Anyone who has noticed these two tendencies only too fleetingly may have missed the frequent equality of the names and publications that appear here and there for a while. One could have believed - somewhat naively, of course - for a while that there were two unconnected scenes. But at the latest with the reaction to an actually harmless FAS article by the chairwoman of the Hayek Society Karen Horn on May 17, 2015 penned, especially those whose names appear in this as in that scene, you have to know better.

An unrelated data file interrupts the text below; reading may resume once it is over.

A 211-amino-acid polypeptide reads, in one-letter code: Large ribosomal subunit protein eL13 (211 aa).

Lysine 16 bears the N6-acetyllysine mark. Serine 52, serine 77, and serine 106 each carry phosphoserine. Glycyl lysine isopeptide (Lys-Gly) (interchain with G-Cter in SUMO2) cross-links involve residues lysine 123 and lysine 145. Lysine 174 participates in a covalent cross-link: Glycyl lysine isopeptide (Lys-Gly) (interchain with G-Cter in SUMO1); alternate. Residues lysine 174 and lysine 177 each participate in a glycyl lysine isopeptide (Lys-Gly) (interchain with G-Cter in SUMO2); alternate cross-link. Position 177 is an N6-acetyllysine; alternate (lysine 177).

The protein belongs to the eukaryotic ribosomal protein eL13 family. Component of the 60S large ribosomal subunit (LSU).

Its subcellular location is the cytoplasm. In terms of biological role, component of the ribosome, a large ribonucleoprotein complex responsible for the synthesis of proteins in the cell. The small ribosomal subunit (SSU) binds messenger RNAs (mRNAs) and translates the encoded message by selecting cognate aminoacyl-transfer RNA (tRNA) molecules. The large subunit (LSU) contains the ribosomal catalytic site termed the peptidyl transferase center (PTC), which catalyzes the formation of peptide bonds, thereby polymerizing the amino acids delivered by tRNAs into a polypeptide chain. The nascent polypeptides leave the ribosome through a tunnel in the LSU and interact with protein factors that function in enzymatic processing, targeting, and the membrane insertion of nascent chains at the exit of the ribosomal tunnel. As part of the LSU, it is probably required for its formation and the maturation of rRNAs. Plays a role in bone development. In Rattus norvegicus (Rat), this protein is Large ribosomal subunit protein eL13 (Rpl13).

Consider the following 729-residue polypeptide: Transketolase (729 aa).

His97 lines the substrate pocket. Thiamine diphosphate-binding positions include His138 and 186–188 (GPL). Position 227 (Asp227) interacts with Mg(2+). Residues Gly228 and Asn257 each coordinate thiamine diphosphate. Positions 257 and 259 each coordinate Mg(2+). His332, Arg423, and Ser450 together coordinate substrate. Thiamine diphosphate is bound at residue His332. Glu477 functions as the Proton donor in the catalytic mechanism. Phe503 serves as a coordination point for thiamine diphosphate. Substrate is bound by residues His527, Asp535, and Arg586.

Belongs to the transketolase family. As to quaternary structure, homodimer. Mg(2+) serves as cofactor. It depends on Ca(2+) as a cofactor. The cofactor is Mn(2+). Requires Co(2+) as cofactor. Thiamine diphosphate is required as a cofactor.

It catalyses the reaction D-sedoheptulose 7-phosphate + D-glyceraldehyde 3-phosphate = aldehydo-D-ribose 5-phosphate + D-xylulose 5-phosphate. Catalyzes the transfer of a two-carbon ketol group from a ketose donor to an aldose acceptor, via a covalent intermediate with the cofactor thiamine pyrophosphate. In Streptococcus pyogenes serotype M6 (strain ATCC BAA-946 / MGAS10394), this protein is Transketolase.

Of course, it was known that there were many quite conservative members in Hayek society. But only on closer observation does it become clear with what vehemence many of these members claim the right to express not liberal, but explicitly conservative positions in the name of the Hayek Society in public. This is surprising when the Hayek Society is dedicated to spreading the idea of freedom in the sense of Hayeks, and when Hayek explicitly and unequivocally did not see himself as a conservative, but as a liberal. Even more, anyone who knows Hayek's position on this knows that he did not see conservatism as something that can be located a little to the right of liberal standpoints, but rather that he described right, left and liberal as the corners of a triangle. The latter implies that liberalism is not to be found on a right-left continuum, gradually deviating from conservatism, but that liberalism is something fundamentally different from conservatism and even fundamentally incompatible. Hayek was pragmatic and tolerant of conservatism because he saw - albeit more coincidental - similarities in concrete institutional reform proposals. But he left no doubt that conservatism, as a compass for developing such proposals, is misleading when in doubt. Why then do you have to claim a society that bears this person's name for an idea from which this person has expressly distanced himself?